The Big Short (2015) Review

     For me, Adam McKay’s The Big Short did exactly what it was supposed to do: I am extremely pissed off. Extremely pissed off that banks took advantage of the American people with predatory loans in the early 2000s. Extremely pissed off that a bunch of self-styled “weirdos” and “outsiders” took this as a cue to make a shitload of money, taking advantage of the advantage-takers. Extremely pissed off that none of the assholes involved faced any consequences for their actions. Extremely pissed off that it took such a fucking terrible movie to remind us that this happened. Because The Big Short is just that: a reminder. It pretends to be an exposé but it isn’t; anyone old enough to watch an R-rated movie is old enough to have at least been alive for (and probably affected by) the housing crisis and The Big Short is here to rub their noses in it. “Hey, remember that time about ten years ago when countless families lost their homes due to the duplicity of mortgage lenders? Here’s a movie about a bunch of pricks that made millions of dollars off that. Isn’t that HILARIOUS?”
     I should have loved this movie. None of the characters are good people (though Brad Pitt’s character certainly considers himself above the rest of them, morally-speaking), no one learns anything or grows as a human being, and the world is exposed as the ugly, dog-eat-dog place that it is. I also generally enjoy Adam McKay’s dumb comedies with Will Ferrell and pretty much everything with The Big Short’s four big names, Christian Bale, Ryan Gosling, Steve Carrell, and Brad Pitt. Hell, I even liked Brad Pitt in Moneyball. So, aside from the above-mentioned basic objections to the subject matter, where does The Big Short go wrong?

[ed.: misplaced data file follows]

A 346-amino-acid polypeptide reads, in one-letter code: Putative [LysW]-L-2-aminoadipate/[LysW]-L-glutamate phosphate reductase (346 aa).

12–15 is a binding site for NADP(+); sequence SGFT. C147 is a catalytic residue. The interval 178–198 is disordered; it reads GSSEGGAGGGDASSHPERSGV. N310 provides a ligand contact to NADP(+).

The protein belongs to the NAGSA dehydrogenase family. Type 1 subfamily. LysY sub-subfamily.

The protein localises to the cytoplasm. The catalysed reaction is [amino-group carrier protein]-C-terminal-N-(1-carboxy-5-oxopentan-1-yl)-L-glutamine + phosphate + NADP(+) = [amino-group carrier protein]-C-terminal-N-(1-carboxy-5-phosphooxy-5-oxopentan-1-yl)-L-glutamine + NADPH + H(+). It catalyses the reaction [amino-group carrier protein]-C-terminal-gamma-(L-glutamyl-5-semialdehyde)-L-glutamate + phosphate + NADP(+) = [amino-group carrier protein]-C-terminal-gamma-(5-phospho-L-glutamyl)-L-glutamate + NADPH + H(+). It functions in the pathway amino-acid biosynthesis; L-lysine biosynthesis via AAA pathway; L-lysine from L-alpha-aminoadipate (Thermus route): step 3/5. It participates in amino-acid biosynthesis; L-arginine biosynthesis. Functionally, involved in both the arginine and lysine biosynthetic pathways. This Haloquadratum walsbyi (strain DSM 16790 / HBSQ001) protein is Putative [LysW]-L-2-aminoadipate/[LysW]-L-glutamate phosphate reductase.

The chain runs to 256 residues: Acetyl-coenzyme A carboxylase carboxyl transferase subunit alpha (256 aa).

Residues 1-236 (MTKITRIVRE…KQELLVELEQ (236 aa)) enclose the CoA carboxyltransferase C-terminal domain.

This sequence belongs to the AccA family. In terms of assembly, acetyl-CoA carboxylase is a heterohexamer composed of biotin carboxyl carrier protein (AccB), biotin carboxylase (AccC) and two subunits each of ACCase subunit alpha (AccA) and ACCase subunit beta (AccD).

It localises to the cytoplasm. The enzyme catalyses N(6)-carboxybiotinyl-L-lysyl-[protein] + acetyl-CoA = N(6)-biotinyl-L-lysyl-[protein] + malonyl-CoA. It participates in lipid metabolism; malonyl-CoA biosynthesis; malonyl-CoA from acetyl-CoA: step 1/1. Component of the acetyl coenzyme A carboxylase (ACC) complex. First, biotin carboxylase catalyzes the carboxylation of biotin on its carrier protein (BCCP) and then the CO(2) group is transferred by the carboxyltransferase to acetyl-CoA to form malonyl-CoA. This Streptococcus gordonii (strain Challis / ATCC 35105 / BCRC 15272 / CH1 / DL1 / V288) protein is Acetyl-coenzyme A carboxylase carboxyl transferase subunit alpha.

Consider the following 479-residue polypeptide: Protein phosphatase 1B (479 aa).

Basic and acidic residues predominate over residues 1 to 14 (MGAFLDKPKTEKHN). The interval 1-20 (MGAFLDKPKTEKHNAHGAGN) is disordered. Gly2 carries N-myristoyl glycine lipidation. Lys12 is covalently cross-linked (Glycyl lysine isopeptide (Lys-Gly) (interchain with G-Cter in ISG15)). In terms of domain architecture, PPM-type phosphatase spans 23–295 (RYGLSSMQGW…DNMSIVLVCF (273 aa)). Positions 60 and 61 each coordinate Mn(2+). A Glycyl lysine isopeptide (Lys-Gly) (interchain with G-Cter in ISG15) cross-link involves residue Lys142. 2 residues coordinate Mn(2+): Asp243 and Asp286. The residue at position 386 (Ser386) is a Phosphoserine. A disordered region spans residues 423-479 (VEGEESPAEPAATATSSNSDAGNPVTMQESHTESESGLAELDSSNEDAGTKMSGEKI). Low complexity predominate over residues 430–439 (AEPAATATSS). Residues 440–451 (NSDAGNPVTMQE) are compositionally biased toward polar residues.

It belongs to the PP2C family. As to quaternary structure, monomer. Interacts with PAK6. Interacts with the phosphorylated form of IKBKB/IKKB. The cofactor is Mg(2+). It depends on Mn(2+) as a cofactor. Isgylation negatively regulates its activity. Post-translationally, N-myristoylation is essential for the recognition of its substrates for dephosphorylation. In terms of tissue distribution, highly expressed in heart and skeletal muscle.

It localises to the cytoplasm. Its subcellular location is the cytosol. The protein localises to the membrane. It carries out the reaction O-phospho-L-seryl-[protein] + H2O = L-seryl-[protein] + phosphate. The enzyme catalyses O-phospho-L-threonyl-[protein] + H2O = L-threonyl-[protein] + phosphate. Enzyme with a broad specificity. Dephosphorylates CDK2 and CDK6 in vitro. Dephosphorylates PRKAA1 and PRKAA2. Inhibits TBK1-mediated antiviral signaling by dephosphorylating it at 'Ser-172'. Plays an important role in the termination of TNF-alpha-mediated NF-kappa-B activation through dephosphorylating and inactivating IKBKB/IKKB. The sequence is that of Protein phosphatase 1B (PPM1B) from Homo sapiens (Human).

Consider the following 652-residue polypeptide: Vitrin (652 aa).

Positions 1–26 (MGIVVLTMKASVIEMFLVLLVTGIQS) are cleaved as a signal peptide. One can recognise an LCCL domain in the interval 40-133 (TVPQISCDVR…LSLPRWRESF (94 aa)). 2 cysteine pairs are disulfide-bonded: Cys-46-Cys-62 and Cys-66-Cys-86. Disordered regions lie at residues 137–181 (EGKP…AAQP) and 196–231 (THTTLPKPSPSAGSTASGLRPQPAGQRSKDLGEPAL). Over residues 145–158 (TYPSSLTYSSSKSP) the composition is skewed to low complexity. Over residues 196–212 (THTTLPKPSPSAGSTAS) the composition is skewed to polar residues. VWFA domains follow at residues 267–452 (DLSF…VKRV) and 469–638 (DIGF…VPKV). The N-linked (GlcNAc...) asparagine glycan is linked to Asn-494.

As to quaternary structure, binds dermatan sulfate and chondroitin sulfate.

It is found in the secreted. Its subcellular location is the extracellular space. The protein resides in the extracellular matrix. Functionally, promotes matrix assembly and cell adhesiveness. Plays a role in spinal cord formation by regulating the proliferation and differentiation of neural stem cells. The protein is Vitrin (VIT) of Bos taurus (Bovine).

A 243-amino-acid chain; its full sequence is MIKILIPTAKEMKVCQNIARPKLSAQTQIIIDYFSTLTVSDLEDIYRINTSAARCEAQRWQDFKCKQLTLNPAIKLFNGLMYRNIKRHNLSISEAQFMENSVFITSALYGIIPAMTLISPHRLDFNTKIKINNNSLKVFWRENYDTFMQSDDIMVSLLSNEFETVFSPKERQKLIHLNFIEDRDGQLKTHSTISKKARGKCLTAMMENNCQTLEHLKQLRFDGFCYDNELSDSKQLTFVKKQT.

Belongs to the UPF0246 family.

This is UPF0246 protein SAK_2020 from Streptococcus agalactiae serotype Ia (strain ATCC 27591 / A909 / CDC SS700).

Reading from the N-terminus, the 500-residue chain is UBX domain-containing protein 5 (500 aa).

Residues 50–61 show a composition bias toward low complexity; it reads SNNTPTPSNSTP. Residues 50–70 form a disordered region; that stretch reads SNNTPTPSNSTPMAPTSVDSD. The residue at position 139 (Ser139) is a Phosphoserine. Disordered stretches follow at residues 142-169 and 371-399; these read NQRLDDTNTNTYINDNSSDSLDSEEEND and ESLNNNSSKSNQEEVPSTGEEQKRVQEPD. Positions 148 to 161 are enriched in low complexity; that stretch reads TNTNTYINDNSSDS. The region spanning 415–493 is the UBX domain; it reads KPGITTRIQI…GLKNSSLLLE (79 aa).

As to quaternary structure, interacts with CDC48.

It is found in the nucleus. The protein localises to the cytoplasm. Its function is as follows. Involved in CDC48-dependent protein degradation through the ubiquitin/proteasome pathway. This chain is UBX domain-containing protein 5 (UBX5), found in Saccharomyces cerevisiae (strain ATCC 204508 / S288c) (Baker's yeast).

Adam McKay is a director who thrives on the use of color in his filmmaking aesthetic. Films like Anchorman and Talladega Nights work because McKay controls their rich color palettes (especially that of the gaudy décor in the 70s-set Anchorman) and allows the visuals to pop without distracting from the shenanigans on screen. In The Big Short, by contrast, he forgets what colors are. Suddenly, his world is drab, everything a muted gray, beige, or navy, lit by flickering fluorescents like the entire city of New York became one giant morgue between 2005 and 2008. All that wonderful color has been completely drained from Adam McKay’s cinematic universe; the only thing worth looking at in The Big Short is a dye-job that makes Ryan Gosling look like Creed Bratton in the episode of The Office where he uses all the toner in the copier to make himself look younger.
     Aesthetic failures aside, The Big Short is a jumbled mess masquerading as a slick, fast-paced drama. The film tries to hide its complete lack of inventiveness behind a fog of pointless celebrity cameos and a thick layer of obfuscating industry jargon and double-talk that it wants you to believe is clever dialogue. It was enough to fool the Academy into giving McKay and co-screenwriter Charles Randolph an Adapted Screenplay Oscar but here in the real world it makes The Big Short’s 2 hour-plus running time feel much longer. Between being boring to look at, talking down to its audience, having zero likable characters, and lionizing a crew of detestable ghouls, fuck this movie. 

Director: Adam McKay

Starring: Christian Bale, Steve Carell, Ryan Gosling, Brad Pitt


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